The S&P 500 Index opened 2019 with its best January performance since 1987, and continued moving higher in February and March, finishing the quarter up +13.65%. This also proved to be the Index’s strongest calendar quarter since Q3 2009 and its best Q1 since 1998. The strong performance that occurred during the first half of the quarter was a continuation from the Christmas bounce, with equities moving broadly higher despite earnings estimates trending lower.
After impressively powering through a wall of worry in Q3, equity markets abruptly began Q4 by falling sharply in October. The S&P 500 Index then oscillated to a slight gain in November, while December ushered in yet another round of sharp losses. Not only did a Santa Claus Rally fail to materialize, the S&P 500 Index produced its weakest Christmas Eve ever. However, the day after Christmas was far merrier for investors, with the S&P 500 Index generating its largest one-day gain since March 2009 and the Dow Jones Industrial Average posting its first ever 1,000 point up day.
Trade disputes, political drama, and rising interest rates could not hold back U.S. stocks during Q3. The S&P 500 Index posted a Q3 return of +7.71%, its best quarterly return since 2013. Growth outperformed value by wide margins across all market cap ranges. Indeed, the Russell 1000 Growth Index generated a total return 347 bps higher than the Russell 1000 Value Index in Q3, bringing the year-to-date growth over value gap to over 1300 bps.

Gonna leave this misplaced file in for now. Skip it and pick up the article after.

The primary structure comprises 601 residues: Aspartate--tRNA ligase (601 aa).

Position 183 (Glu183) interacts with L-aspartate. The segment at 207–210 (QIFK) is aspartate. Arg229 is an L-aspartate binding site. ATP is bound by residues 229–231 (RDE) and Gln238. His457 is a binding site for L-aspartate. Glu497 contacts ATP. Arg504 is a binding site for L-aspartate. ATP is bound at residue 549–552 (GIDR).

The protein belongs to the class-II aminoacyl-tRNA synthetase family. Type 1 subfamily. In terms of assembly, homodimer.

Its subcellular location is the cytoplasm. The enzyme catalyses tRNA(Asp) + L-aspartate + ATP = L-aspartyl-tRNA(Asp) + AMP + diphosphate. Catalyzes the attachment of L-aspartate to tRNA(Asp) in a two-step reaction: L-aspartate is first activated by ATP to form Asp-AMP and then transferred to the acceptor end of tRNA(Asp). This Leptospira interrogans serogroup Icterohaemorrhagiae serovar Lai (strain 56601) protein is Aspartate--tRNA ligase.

Stocks moved higher in Q2, though changes in investor concerns caused the movement to come in waves. The S&P 500 Index posted positive returns in all three months to finish the quarter with a +3.43% total return. The earnings season was strong, with almost 83% of companies beating or meeting consensus estimates, as the positive impact of the corporate tax rate reduction helped drive S&P 500 Index operating earnings 26% above the same quarter last year.